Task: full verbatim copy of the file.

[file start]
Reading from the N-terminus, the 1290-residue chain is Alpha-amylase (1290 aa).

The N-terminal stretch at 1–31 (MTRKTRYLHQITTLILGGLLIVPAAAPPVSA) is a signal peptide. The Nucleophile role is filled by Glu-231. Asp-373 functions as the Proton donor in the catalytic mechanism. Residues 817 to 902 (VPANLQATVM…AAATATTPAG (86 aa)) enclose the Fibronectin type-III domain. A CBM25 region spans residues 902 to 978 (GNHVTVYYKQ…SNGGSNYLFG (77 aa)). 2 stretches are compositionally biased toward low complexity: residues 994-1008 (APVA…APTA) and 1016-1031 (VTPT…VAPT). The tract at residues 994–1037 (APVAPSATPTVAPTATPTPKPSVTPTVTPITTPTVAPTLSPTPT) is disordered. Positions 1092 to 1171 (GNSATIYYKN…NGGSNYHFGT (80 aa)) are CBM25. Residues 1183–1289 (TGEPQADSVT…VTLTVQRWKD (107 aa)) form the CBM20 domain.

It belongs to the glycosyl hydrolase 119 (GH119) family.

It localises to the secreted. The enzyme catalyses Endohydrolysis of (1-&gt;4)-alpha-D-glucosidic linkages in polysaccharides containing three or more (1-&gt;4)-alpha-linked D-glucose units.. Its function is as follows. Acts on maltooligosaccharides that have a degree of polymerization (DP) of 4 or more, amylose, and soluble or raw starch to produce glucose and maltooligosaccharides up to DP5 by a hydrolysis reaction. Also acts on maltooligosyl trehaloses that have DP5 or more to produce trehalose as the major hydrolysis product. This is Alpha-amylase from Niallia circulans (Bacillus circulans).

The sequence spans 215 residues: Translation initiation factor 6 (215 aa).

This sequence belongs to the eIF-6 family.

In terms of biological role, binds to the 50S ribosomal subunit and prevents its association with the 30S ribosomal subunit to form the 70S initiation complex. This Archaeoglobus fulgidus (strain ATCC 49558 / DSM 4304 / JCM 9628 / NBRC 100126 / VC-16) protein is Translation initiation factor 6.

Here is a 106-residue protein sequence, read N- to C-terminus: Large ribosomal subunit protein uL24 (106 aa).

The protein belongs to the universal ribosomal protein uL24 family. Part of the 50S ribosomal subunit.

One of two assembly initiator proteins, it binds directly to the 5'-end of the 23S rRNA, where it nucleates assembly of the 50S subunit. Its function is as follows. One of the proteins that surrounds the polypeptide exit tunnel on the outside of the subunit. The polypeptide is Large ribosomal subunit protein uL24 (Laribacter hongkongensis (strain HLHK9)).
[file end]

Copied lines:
Reading from the N-terminus, the 1290-residue chain is Alpha-amylase (1290 aa).

The N-terminal stretch at 1–31 (MTRKTRYLHQITTLILGGLLIVPAAAPPVSA) is a signal peptide. The Nucleophile role is filled by Glu-231. Asp-373 functions as the Proton donor in the catalytic mechanism. Residues 817 to 902 (VPANLQATVM…AAATATTPAG (86 aa)) enclose the Fibronectin type-III domain. A CBM25 region spans residues 902 to 978 (GNHVTVYYKQ…SNGGSNYLFG (77 aa)). 2 stretches are compositionally biased toward low complexity: residues 994-1008 (APVA…APTA) and 1016-1031 (VTPT…VAPT). The tract at residues 994–1037 (APVAPSATPTVAPTATPTPKPSVTPTVTPITTPTVAPTLSPTPT) is disordered. Positions 1092 to 1171 (GNSATIYYKN…NGGSNYHFGT (80 aa)) are CBM25. Residues 1183–1289 (TGEPQADSVT…VTLTVQRWKD (107 aa)) form the CBM20 domain.

It belongs to the glycosyl hydrolase 119 (GH119) family.

It localises to the secreted. The enzyme catalyses Endohydrolysis of (1-&gt;4)-alpha-D-glucosidic linkages in polysaccharides containing three or more (1-&gt;4)-alpha-linked D-glucose units.. Its function is as follows. Acts on maltooligosaccharides that have a degree of polymerization (DP) of 4 or more, amylose, and soluble or raw starch to produce glucose and maltooligosaccharides up to DP5 by a hydrolysis reaction. Also acts on maltooligosyl trehaloses that have DP5 or more to produce trehalose as the major hydrolysis product. This is Alpha-amylase from Niallia circulans (Bacillus circulans).

The sequence spans 215 residues: Translation initiation factor 6 (215 aa).

This sequence belongs to the eIF-6 family.

In terms of biological role, binds to the 50S ribosomal subunit and prevents its association with the 30S ribosomal subunit to form the 70S initiation complex. This Archaeoglobus fulgidus (strain ATCC 49558 / DSM 4304 / JCM 9628 / NBRC 100126 / VC-16) protein is Translation initiation factor 6.

Here is a 106-residue protein sequence, read N- to C-terminus: Large ribosomal subunit protein uL24 (106 aa).

The protein belongs to the universal ribosomal protein uL24 family. Part of the 50S ribosomal subunit.

One of two assembly initiator proteins, it binds directly to the 5'-end of the 23S rRNA, where it nucleates assembly of the 50S subunit. Its function is as follows. One of the proteins that surrounds the polypeptide exit tunnel on the outside of the subunit. The polypeptide is Large ribosomal subunit protein uL24 (Laribacter hongkongensis (strain HLHK9)).